Friday, August 8, 2008

Too Much Information? Much Disappointment.

The August 2008 issue of Parents magazine features an article titled "Too Much Information." Tamekia Reece, the author, offers parents strategies for helping their child(ren) to understand the concepts of privacy and disclosure. 
Reece's article focuses on teaching children how to understand what is appropriate to share with others and what is not. For instance, how do we inform our children that it's okay to tell people what we ate for dinner last night, but we would rather that they not disclose daddy's time spent in the bathroom following that dinner? Unfortunately, Reece's article completely fails to recognize that teaching children the importance of privacy might come back to haunt them.
The terrible reality is that children are hurt everyday by a person whom they know and trust. According to Darkness to Light, an organization aimed at diminishing the incidence and impact of child sexual abuse, 1 in 4 girls is sexually abused before the age of 18, and 1 in 6 boys is sexually abused before the age of 18. AND ONLY 10% OF THE ABUSERS ARE STRANGERS. That means that 90% of those children are abused by someone whom they know! That is shocking.
Because of this disturbing information, Reece's article disappointed me greatly. For her article, she quotes several child-development professionals, suggesting that parents explain to their children that "private is something just for [the] family to know." The article even encourages parents to teach children the difference between good and bad secrets, explaining that it's okay to keep Grandma's birthday present a secret but it's wrong not to tell mom about a marker stain on the carpet.
What about when a family friend touches a child inappropriately and tells that child "it's our little secret?" How do we explain to our children that there are different kinds of secrets, those that only the family share, those shared amongst girlfriends on the playground, and then those relating to something as terrible as sexual abuse? 
Jim Hopper, a Harvard psychologist, notes that "in the case of sexual abuse, secrecy and intense feelings of shame may prevent children from seeking help."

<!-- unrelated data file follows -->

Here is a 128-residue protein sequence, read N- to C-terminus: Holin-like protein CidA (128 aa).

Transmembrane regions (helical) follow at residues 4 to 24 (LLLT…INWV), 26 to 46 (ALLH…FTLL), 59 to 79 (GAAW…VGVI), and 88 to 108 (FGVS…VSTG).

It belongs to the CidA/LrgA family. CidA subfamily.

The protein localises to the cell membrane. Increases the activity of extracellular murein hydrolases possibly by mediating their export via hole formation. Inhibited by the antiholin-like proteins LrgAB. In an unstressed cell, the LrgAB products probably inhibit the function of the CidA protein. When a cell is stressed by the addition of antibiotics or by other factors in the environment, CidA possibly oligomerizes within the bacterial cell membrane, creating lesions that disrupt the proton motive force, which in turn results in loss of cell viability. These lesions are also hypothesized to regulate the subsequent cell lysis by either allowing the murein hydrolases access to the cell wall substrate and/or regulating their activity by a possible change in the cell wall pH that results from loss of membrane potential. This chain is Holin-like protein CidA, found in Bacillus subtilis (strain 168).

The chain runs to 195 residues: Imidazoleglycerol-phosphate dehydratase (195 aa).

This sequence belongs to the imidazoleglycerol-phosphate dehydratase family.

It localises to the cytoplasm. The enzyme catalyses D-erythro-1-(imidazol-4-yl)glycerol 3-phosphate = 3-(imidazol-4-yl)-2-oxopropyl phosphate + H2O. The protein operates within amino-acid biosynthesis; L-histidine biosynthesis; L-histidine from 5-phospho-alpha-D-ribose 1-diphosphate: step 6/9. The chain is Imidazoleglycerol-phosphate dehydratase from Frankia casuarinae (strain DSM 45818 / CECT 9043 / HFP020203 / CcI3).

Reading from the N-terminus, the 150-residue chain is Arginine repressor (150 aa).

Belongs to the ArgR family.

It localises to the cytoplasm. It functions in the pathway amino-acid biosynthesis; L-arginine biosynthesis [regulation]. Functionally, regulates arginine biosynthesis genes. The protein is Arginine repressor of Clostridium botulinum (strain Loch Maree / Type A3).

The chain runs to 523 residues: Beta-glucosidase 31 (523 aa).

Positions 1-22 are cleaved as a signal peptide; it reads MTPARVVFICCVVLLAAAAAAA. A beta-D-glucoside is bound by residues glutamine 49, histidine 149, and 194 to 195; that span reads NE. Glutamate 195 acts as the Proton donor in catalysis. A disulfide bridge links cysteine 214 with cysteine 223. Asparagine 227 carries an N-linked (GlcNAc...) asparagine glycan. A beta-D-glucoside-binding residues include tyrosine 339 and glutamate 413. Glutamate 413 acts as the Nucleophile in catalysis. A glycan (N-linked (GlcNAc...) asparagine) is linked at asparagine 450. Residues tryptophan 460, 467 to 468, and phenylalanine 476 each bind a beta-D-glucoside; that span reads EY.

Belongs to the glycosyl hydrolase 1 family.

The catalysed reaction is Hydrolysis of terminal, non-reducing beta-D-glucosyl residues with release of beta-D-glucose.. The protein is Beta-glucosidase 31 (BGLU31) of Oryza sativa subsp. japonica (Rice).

This is not a warm and fuzzy topic, but it is a necessary one for us to address. I have worked in several schools serving a range of students, and I have yet to work in a school where we did not have to contact child protective services to report a case of sexual abuse. 
Reece's article offers a couple of fine strategies for helping our children to decipher when it's okay to blab and when we should just keep our mouth shut, but her suggestions merely add up to the common phrase "if you don't have anything nice to say then don't say it at all." 
Unfortunately the article baffles me with statements such as "secrets help your child build self-control." Shame on Parents magazine! There is nothing positive about keeping secrets when it might mean that a child hides the truth about being harmed. 
I suggest that we don't teach our children about secrets. I would avoid the word "secret" at all costs. Instead, let's focus on having a conversation with our children about 'good touch' versus 'bad touch' and what to do if someone, anyone, makes us feel uncomfortable. I would much rather that my 4-year-old humiliate me by saying something uncouth in front of a crowd than my 4-year-old fail to tell me the truth about a detrimental situation because he was instructed to never tell secrets.
If you are a parent, I urge you, don't fret about teaching your young ones about secret keeping. As your child matures and follows your positive example, he/she will eventually learn to use judgement in public. Instead, spend time teaching your children what they can do if anyone ever makes them feel uncomfortable. Let's make sure that our children are not afraid to seek help if they are in danger. Instead, maybe the perpetrators will be afraid to cause harm because they know that our young ones aren't afraid to tell the truth.

No comments: